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 Needy Civil War Orphans Gave Rise to Soldiers’ & Sailors’ Children’s Home

January 7, 2009 - In the wake of the Civil War, thousands of children were left orphaned or destitute. This is a seldom mentioned part of American history, but one that is remembered by those at the Indiana Soldiers' and Sailors' Children's Home. The bloody aftermath of our Civil War and the humanitarian crisis it gave birth to are at the center of the Home's origin.

The site on which the Home now stands was once known as Knightstown Springs due to the many sulfur-rich springs that dot the area. A primitive spa industry had grown up around the springs in the early 19th century because it was thought that drinking or bathing in the water was beneficial to one's health. Enough people did this that a man named Aaron Aldrich constructed a hotel at the springs to take advantage of travelers to the location.

The business progressed for a while, but soon floundered. The Aldrich Hotel and 54 surrounding acres were purchased by the state in 1865 as a place to house injured Civil War veterans. In 1871, after a fire forced the movement of the remaining veterans to a facility in Ohio, the Home was given over completely to the care and education of children. The impetus for that shift in emphasis can be traced to two people, George Merritt and Susan Fussell.

Merritt, who would later help found Indiana National Bank, was a partner in a wool manufacturing business called Merritt and Coughlon. His business had received a tremendous boost from the brisk economy brought on by the Civil War. Wool was in great demand for use in blankets and other military goods. Merritt also served as a volunteer in the Indiana Sanitary Commission, a wartime organization that was established to provide medical care and supplies to soldiers.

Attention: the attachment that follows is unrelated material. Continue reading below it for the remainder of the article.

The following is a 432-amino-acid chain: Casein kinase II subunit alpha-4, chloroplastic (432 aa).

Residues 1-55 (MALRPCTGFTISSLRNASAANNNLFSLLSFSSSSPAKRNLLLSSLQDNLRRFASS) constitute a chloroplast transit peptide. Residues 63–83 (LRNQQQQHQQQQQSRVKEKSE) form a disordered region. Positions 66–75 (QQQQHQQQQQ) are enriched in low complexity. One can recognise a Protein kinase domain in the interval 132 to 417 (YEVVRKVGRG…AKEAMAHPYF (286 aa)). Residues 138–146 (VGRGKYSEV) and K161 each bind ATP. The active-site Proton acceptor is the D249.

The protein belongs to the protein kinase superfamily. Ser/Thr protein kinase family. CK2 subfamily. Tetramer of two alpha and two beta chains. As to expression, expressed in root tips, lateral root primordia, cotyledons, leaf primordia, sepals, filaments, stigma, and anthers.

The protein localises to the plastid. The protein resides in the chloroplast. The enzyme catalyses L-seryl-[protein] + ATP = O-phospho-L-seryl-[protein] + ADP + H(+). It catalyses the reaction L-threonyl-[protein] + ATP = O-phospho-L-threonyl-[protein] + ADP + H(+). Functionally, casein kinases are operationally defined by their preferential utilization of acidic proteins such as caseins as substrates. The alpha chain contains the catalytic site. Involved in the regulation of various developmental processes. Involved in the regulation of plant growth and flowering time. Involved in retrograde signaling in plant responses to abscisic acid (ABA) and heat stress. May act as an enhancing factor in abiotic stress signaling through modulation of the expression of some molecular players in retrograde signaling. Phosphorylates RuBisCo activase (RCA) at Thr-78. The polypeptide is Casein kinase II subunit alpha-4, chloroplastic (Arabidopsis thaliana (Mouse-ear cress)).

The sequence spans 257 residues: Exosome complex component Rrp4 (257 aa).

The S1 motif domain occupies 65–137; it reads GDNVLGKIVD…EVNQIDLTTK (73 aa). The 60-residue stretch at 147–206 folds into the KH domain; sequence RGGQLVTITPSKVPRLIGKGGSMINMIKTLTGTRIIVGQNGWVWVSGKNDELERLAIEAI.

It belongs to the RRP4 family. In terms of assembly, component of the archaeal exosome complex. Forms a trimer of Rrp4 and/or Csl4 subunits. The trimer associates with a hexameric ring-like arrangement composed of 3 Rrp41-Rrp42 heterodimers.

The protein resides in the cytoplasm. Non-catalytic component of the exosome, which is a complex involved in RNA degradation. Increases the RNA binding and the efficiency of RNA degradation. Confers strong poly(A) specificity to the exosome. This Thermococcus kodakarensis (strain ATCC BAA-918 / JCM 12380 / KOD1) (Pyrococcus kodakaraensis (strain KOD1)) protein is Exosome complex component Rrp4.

It was these experiences that he came into contact with hundreds of wounded and dying men. He told of how the foremost concern of these troops was for the children they would leave behind. Merritt always promised these men, many of whom made the supreme sacrifice for their country, that their children wouldn't be abandoned. Once the war was over, he began to look for a way to keep his promise.

It was Merritt's good fortune to meet a like-mind- ed woman named Susan Fussell. According to Bruce Trump, social studies teacher and unofficial historian of the Home, "Fussell was a school teacher in Pennsylvania by the time she was 15. When her brother, who lived in Indiana, enlisted in the Union Army, Fussell moved here to help take care of his family. When she had stabilized her brother's family, she volunteered as a nurse and fol- lowed Indiana troops south through Kentucky and Tennessee."

Fussell was stationed at a Sanitary Commission outpost in Memphis, where she cared for wounded soldiers from battles at both Shiloh and Chickamauga. These battles, both of which took place in Tennessee, were two of the bloodiest of the Civil War. At Chickamauga alone, 3,969 were killed and 24,430 were wounded.

At some point during her arduous duty, Fussell suffered a collapse due to the extreme emotional stress and harrowing physical demands of being close to combat. She came back to Indiana to recuperate and was then sent to take charge of a ward in a military hospital in Louisville. She was struck, just as Merritt had been, by the overwhelming concern the injured soldiers had for their children. And so, when the war was over, she returned to Indiana and, just like Merritt, began looking for a way to help those children.